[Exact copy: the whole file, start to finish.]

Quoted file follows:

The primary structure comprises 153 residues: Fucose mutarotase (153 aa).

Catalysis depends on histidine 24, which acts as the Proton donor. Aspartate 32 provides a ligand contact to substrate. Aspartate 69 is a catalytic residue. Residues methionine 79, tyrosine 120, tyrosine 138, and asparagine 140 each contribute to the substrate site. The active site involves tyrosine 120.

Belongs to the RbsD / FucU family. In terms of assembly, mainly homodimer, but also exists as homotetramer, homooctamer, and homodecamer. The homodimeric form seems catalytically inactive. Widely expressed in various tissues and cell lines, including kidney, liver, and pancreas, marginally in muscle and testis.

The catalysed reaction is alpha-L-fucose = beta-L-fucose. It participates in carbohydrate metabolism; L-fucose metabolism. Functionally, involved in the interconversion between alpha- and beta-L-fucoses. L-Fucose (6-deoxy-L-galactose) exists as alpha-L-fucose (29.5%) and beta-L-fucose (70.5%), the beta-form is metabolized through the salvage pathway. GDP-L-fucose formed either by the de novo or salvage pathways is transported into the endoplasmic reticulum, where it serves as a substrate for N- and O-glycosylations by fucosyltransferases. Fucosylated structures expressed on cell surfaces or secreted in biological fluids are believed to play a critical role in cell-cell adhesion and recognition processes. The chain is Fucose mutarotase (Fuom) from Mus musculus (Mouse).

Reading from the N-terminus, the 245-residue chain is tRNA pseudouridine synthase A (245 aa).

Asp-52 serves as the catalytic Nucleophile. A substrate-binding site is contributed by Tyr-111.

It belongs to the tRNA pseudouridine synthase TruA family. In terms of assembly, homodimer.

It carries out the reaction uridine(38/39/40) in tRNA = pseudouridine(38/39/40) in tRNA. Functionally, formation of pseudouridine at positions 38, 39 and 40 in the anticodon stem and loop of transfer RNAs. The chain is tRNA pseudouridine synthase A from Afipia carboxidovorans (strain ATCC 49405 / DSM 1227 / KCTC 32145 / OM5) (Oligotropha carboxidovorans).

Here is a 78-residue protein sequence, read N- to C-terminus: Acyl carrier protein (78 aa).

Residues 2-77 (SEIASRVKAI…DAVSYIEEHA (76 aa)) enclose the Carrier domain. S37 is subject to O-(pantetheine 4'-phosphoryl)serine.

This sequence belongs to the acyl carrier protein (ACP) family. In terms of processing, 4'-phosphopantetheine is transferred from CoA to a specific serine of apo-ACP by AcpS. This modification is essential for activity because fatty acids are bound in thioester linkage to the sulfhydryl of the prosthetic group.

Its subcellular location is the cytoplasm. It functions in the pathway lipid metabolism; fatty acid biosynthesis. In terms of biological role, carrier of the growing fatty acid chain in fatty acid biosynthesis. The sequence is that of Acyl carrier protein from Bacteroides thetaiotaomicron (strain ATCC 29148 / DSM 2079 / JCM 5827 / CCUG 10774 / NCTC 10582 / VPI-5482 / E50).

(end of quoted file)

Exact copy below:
The primary structure comprises 153 residues: Fucose mutarotase (153 aa).

Catalysis depends on histidine 24, which acts as the Proton donor. Aspartate 32 provides a ligand contact to substrate. Aspartate 69 is a catalytic residue. Residues methionine 79, tyrosine 120, tyrosine 138, and asparagine 140 each contribute to the substrate site. The active site involves tyrosine 120.

Belongs to the RbsD / FucU family. In terms of assembly, mainly homodimer, but also exists as homotetramer, homooctamer, and homodecamer. The homodimeric form seems catalytically inactive. Widely expressed in various tissues and cell lines, including kidney, liver, and pancreas, marginally in muscle and testis.

The catalysed reaction is alpha-L-fucose = beta-L-fucose. It participates in carbohydrate metabolism; L-fucose metabolism. Functionally, involved in the interconversion between alpha- and beta-L-fucoses. L-Fucose (6-deoxy-L-galactose) exists as alpha-L-fucose (29.5%) and beta-L-fucose (70.5%), the beta-form is metabolized through the salvage pathway. GDP-L-fucose formed either by the de novo or salvage pathways is transported into the endoplasmic reticulum, where it serves as a substrate for N- and O-glycosylations by fucosyltransferases. Fucosylated structures expressed on cell surfaces or secreted in biological fluids are believed to play a critical role in cell-cell adhesion and recognition processes. The chain is Fucose mutarotase (Fuom) from Mus musculus (Mouse).

Reading from the N-terminus, the 245-residue chain is tRNA pseudouridine synthase A (245 aa).

Asp-52 serves as the catalytic Nucleophile. A substrate-binding site is contributed by Tyr-111.

It belongs to the tRNA pseudouridine synthase TruA family. In terms of assembly, homodimer.

It carries out the reaction uridine(38/39/40) in tRNA = pseudouridine(38/39/40) in tRNA. Functionally, formation of pseudouridine at positions 38, 39 and 40 in the anticodon stem and loop of transfer RNAs. The chain is tRNA pseudouridine synthase A from Afipia carboxidovorans (strain ATCC 49405 / DSM 1227 / KCTC 32145 / OM5) (Oligotropha carboxidovorans).

Here is a 78-residue protein sequence, read N- to C-terminus: Acyl carrier protein (78 aa).

Residues 2-77 (SEIASRVKAI…DAVSYIEEHA (76 aa)) enclose the Carrier domain. S37 is subject to O-(pantetheine 4'-phosphoryl)serine.

This sequence belongs to the acyl carrier protein (ACP) family. In terms of processing, 4'-phosphopantetheine is transferred from CoA to a specific serine of apo-ACP by AcpS. This modification is essential for activity because fatty acids are bound in thioester linkage to the sulfhydryl of the prosthetic group.

Its subcellular location is the cytoplasm. It functions in the pathway lipid metabolism; fatty acid biosynthesis. In terms of biological role, carrier of the growing fatty acid chain in fatty acid biosynthesis. The sequence is that of Acyl carrier protein from Bacteroides thetaiotaomicron (strain ATCC 29148 / DSM 2079 / JCM 5827 / CCUG 10774 / NCTC 10582 / VPI-5482 / E50).